Mosque Lamp with Suspension-ball

clear glass with a grey tinge, mould-blown; with enamelled and gilt decoration; applied handles; metal suspension rings attached to silk cord

32.3 x 22cm (lamp); 70.5cm (overall height, with ball and cord)

The lamp has six handles and enamelled decoration in red, blue and white. The decorative repertoire includes an inscription interrupted by three medallions, each containing either a phoenix or an inscription, and rosettes, fleurs-de-lis and other floral designs and epigraphic blazons. The suspension-ball is also enamelled, with two epigraphic blazons alternating with two medallions containing fleurs-de-lis. A Mamluk lamp with a similar decorative scheme was transferred in the late 19th century from the mosque of Sultan Hasan in Cairo to the Museum of Arab Art, where it may have served as a model for this European copy. The Mamluk lamp had by that time lost nearly all traces of the gilding that once adorned it.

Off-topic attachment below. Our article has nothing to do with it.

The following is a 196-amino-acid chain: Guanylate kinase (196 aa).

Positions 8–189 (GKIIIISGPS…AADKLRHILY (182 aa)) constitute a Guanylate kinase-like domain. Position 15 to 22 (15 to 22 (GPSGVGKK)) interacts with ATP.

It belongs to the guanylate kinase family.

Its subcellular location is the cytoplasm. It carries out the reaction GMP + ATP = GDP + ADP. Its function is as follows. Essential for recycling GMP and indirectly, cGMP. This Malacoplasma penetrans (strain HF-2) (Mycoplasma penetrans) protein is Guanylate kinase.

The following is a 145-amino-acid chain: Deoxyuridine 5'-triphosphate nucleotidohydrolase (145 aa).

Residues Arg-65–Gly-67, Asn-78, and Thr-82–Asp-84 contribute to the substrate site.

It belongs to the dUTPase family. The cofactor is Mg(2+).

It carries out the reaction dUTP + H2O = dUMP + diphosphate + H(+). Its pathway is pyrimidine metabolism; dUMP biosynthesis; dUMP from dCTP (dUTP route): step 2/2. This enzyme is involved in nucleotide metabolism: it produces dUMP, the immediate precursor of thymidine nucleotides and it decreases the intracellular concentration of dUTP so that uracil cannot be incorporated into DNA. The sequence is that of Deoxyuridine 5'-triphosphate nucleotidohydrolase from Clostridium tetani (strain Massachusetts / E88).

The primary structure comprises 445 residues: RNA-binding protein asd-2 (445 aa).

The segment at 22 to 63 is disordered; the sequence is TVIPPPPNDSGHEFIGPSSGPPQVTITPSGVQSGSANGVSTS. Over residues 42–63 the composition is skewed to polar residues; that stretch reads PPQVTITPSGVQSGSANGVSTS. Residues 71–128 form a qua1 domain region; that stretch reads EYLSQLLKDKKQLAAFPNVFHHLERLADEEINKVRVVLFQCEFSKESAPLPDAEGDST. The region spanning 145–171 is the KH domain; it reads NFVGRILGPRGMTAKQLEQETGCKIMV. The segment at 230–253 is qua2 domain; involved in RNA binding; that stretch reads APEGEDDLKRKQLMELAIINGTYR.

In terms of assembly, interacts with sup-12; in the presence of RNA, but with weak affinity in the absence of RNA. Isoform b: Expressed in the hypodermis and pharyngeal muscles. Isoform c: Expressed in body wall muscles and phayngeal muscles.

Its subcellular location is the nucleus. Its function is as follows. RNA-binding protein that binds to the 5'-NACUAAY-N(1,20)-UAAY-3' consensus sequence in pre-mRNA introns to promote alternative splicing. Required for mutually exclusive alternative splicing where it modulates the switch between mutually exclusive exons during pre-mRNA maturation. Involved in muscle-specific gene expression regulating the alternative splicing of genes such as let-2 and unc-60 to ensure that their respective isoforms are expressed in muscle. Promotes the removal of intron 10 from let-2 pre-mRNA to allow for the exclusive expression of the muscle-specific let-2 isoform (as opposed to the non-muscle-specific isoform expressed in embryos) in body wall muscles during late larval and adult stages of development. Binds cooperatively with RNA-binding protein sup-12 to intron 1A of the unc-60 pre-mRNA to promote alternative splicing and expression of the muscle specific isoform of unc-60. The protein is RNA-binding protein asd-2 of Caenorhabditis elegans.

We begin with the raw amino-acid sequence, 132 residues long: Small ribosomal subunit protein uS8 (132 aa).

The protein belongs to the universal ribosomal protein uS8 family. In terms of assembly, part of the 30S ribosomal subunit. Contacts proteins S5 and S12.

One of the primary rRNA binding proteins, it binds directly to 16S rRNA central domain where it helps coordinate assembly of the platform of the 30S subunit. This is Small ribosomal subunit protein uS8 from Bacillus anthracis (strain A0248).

S. Vernoit, Occidentalism. Islamic Art in the 19th Century, The Nasser D. Khalili Collection of Islamic Art, volume XXIII, London 1997, cat.180, p.233.